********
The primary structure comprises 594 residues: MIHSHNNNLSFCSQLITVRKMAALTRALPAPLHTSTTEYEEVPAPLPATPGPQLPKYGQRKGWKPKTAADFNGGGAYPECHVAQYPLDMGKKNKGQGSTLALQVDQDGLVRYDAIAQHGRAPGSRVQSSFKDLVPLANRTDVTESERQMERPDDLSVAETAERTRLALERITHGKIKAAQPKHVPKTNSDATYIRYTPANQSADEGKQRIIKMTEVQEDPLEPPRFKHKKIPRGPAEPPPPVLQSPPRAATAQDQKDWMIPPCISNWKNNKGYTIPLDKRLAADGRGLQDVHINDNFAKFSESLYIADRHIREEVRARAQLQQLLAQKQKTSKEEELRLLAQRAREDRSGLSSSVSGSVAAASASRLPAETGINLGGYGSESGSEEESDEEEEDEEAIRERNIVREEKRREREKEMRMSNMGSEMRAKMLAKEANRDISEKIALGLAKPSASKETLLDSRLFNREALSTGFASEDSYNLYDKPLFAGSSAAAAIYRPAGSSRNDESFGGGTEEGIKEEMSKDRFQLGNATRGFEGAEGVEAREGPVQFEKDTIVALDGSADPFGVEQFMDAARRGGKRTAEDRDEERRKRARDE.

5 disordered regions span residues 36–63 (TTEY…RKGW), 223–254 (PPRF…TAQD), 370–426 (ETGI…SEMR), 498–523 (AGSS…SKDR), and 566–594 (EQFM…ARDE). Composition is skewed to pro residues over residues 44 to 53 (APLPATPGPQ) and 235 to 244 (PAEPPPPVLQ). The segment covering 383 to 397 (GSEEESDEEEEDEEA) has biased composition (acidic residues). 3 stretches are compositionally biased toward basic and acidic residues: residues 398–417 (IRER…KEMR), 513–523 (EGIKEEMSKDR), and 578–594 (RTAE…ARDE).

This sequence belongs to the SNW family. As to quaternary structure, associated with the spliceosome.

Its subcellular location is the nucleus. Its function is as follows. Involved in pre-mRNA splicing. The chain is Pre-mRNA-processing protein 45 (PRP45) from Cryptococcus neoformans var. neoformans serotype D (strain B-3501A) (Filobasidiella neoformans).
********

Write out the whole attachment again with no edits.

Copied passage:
The primary structure comprises 594 residues: MIHSHNNNLSFCSQLITVRKMAALTRALPAPLHTSTTEYEEVPAPLPATPGPQLPKYGQRKGWKPKTAADFNGGGAYPECHVAQYPLDMGKKNKGQGSTLALQVDQDGLVRYDAIAQHGRAPGSRVQSSFKDLVPLANRTDVTESERQMERPDDLSVAETAERTRLALERITHGKIKAAQPKHVPKTNSDATYIRYTPANQSADEGKQRIIKMTEVQEDPLEPPRFKHKKIPRGPAEPPPPVLQSPPRAATAQDQKDWMIPPCISNWKNNKGYTIPLDKRLAADGRGLQDVHINDNFAKFSESLYIADRHIREEVRARAQLQQLLAQKQKTSKEEELRLLAQRAREDRSGLSSSVSGSVAAASASRLPAETGINLGGYGSESGSEEESDEEEEDEEAIRERNIVREEKRREREKEMRMSNMGSEMRAKMLAKEANRDISEKIALGLAKPSASKETLLDSRLFNREALSTGFASEDSYNLYDKPLFAGSSAAAAIYRPAGSSRNDESFGGGTEEGIKEEMSKDRFQLGNATRGFEGAEGVEAREGPVQFEKDTIVALDGSADPFGVEQFMDAARRGGKRTAEDRDEERRKRARDE.

5 disordered regions span residues 36–63 (TTEY…RKGW), 223–254 (PPRF…TAQD), 370–426 (ETGI…SEMR), 498–523 (AGSS…SKDR), and 566–594 (EQFM…ARDE). Composition is skewed to pro residues over residues 44 to 53 (APLPATPGPQ) and 235 to 244 (PAEPPPPVLQ). The segment covering 383 to 397 (GSEEESDEEEEDEEA) has biased composition (acidic residues). 3 stretches are compositionally biased toward basic and acidic residues: residues 398–417 (IRER…KEMR), 513–523 (EGIKEEMSKDR), and 578–594 (RTAE…ARDE).

This sequence belongs to the SNW family. As to quaternary structure, associated with the spliceosome.

Its subcellular location is the nucleus. Its function is as follows. Involved in pre-mRNA splicing. The chain is Pre-mRNA-processing protein 45 (PRP45) from Cryptococcus neoformans var. neoformans serotype D (strain B-3501A) (Filobasidiella neoformans).